# Is it generally okay to substitute “like for like”?

Is it generally okay to substitute “like for like” in cryptographic protocols?

For example, many lattice protocols use SHAKE and SHA3 for various purposes. However, both of those are relatively slow in software.

If I substitute Blake2X and Blake2b for these respectively, will the resulting (incompatible) protocol still be secure? Similarly, if a protocol calls for an AEAD, and specifies AES-GCM, can I substitute ChaCha20-Poly1305 instead and still get a secure protocol?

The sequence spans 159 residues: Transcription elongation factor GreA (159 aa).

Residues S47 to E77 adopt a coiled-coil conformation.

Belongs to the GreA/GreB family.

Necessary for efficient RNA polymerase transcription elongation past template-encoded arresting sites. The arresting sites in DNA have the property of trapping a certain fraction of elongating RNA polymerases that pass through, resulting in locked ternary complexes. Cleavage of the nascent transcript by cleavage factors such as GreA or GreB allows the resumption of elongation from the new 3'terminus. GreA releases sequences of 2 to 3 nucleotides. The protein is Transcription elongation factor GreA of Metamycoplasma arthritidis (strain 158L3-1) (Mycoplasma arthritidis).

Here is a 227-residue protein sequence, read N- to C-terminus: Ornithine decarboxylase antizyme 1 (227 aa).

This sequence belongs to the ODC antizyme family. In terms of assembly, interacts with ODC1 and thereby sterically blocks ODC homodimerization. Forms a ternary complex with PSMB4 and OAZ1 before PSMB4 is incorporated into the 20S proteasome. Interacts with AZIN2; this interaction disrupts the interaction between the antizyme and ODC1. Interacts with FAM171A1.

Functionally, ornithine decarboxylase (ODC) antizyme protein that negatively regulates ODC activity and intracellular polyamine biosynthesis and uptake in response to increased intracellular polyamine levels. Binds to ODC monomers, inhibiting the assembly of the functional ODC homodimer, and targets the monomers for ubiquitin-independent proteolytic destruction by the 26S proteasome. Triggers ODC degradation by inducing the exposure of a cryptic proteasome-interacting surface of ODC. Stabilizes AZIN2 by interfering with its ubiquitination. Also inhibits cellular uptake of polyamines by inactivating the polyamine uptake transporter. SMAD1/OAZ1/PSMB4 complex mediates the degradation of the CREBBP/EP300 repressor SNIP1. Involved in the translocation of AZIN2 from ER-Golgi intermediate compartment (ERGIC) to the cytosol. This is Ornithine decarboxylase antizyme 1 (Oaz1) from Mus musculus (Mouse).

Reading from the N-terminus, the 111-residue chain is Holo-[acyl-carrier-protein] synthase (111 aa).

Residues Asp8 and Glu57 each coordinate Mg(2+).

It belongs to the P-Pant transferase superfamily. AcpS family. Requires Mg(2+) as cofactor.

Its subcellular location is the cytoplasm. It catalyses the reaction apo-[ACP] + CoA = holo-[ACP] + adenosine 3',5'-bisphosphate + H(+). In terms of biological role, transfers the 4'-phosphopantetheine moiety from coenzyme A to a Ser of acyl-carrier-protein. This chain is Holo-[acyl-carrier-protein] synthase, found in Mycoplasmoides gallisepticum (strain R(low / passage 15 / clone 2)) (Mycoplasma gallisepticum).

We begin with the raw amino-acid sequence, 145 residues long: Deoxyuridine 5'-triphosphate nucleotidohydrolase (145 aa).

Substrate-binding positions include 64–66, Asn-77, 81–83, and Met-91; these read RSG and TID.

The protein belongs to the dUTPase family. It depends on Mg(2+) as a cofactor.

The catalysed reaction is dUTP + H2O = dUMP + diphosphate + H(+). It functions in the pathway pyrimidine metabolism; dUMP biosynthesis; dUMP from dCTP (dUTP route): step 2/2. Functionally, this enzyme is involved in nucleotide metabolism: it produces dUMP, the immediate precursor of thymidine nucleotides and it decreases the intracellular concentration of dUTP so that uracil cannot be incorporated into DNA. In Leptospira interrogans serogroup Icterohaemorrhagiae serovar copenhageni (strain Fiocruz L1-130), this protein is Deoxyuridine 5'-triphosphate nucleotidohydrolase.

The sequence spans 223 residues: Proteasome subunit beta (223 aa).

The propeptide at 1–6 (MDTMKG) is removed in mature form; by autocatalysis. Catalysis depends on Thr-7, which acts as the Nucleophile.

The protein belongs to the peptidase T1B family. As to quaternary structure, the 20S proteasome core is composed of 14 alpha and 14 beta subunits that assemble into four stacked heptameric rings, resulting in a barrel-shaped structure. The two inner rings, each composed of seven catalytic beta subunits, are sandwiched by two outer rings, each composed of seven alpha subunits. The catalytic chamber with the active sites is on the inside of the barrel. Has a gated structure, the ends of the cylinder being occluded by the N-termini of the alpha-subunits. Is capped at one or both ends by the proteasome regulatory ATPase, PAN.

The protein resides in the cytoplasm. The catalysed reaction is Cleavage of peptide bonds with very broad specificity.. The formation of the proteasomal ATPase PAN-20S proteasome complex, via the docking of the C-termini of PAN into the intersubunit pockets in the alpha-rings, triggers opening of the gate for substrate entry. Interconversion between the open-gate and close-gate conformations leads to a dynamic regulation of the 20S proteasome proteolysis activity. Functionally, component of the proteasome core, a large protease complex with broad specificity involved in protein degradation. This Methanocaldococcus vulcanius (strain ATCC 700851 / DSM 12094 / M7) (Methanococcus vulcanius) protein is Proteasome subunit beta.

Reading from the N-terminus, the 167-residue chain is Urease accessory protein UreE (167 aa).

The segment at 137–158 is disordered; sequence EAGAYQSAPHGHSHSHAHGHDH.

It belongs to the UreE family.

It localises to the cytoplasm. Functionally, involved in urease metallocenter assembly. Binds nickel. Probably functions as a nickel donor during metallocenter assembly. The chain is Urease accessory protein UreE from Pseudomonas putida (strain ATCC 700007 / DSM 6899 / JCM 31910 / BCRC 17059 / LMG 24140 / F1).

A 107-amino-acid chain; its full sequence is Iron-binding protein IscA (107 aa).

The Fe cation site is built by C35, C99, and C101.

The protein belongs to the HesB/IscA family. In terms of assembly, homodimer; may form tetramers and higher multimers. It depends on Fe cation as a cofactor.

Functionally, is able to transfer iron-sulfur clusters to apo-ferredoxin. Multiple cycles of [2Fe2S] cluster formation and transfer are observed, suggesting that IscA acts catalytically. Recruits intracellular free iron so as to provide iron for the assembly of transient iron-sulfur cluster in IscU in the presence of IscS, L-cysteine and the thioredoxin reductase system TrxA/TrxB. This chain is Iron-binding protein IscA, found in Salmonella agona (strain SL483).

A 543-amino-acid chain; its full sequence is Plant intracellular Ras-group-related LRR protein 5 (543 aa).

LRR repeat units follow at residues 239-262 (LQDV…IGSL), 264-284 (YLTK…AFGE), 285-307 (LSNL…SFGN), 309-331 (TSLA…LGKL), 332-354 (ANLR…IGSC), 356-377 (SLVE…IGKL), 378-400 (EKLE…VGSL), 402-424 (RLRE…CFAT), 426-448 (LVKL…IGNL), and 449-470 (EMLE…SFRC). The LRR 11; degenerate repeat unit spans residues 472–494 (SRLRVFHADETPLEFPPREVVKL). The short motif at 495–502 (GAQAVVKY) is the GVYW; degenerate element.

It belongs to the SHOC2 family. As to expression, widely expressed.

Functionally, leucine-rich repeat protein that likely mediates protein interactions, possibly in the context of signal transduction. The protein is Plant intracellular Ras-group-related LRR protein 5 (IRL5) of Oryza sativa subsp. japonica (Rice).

If the protocol has a proof of security that abstracts the underlying primitives (i.e. if the theorem statement contains a phrase like "Let $blah$ be an AEAD scheme" and the proof contains a reduction to the AEAD security of $blah$) that proof should still more or less hold. If there is no proof of security you have two options: (a) write one and make sure the reduction goes through or (b) just make an educated guess. I recommend (a).